Hello Bookworms, if you haven’t heard of the name Wendy Heard…WHAT ARE YOU DOING!? Just kidding! I had the pleasure of interviewing Wendy, and we conversed about her upcoming release; She’s Too Pretty to Burn, some of her writing quirks and most importantly, her favourite bread recipe(I cannot wait to try it out!). Now enough of me here’s WENDY!
Erin : Tell us about your upcoming release; She’s Too Pretty to Burn, how did your work on this book change you?
Wendy : This book went from a fun experiment to an impossible puzzle to a book that lives right next to my heart. It was difficult to write because I was trying very hard to put certain things into words that had always been wordless. I was trying to do justice to this story about art and immortality, and turning a person into an object, and the objectification of being someone’s muse. Being allowed to explore those thematic elements gave me so much joy, and I’m incredibly grateful to my editor for seeing that vision and helping me achieve it. I have a degree in studio art emphasizing painting, but my secondary focus was photography. Exploring art in this way was satisfying and fascinating, and I can’t believe they let me write it.
Erin : Describe a typical writing day.
Wendy : I have a day job and a daughter, so I wake up and write before everything else gets started. So I wake up at 5, make coffee, and do 2 hours of writing. This is when I do almost all my drafting, although when I’m on deadline, I’ll write during lunch, after my day job, in the car, in stairwells, in cafes (back when we were allowed to go places), at the park while my daughter is playing, literally anywhere that I find myself with a little free time. When I’m on super deadline, occasionally I’ll get a hotel room up the coast and lock myself up with my book for a few days. That’s how I wrote the last act of SHE’S TOO PRETTY TO BURN.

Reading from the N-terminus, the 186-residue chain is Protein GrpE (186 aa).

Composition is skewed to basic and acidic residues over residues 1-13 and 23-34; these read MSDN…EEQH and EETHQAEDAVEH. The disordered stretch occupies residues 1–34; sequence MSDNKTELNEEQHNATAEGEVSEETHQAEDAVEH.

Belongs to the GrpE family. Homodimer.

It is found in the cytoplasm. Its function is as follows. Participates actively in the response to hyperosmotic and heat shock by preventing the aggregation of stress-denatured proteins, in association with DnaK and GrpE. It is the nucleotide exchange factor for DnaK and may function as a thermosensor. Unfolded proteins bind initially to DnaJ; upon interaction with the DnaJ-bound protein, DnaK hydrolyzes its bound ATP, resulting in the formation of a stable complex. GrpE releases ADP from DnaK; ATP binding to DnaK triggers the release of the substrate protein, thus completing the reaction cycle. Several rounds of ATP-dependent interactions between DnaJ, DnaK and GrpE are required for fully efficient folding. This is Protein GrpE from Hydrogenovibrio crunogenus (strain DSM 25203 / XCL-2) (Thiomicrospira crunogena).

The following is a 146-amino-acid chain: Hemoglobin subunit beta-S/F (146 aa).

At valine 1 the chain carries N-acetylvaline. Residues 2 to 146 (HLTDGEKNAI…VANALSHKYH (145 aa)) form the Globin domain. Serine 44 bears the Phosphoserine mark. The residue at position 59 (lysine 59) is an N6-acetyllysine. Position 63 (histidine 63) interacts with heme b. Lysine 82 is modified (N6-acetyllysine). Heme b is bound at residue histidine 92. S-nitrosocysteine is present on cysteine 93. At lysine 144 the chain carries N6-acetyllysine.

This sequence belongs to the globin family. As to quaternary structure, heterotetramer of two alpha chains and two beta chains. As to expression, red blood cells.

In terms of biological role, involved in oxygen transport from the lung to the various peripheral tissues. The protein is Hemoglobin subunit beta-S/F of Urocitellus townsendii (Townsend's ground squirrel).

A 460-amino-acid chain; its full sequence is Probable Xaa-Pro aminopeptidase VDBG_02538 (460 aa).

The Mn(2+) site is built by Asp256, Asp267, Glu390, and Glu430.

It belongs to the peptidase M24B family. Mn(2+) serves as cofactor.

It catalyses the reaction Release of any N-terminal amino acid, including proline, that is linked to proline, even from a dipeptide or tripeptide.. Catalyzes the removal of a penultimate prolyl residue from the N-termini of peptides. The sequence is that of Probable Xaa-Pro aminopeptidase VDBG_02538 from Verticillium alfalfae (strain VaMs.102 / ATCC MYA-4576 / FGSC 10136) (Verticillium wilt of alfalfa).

Erin : How do you develop your plot and characters?
Wendy : I tend to get characters intuitively, although I might work on certain characteristics, speech patterns, other things that didn’t come to me naturally. For plot, I do a lot of outlining, using a beat sheet I adapted from Save the Cat, Anatomy of Story, and some other sources. Here’s a link to that if anyone is interested.
For Pretty to Burn, Veronica was a very natural character for me to write. Nico was too, actually. Mick was more of a struggle. Perhaps she’s a little too close to home; her phobia of photos is an autobiographical one, and I felt a ton of anxiety about getting it right. She also tends toward avoidance, often not knowing what she’s feeling or why she’s doing what she’s doing. As a result, I wrestled through every draft, wanting to show the reader her motivations when she didn’t always know them!
Erin : What book is currently on your bedside table?
Wendy : Carmilla by J. Sheridan Lefanu, a 19th century lesbian vampire novella…I feel like this is hilariously on brand.
Erin : Do you read the reviews of your novels? How do you deal with good or bad ones?
Wendy : Sometimes I read them, especially in the early stages of a book’s release. When it goes up on Netgalley and the Goodreads reviews start coming in, I find that I’m dying to know what people think of it. The negative reviews can hurt, but they can also be helpful. Once a hundred or so reviews are up, I feel I’ve learned everything people love and hate about the book and can sort of release it.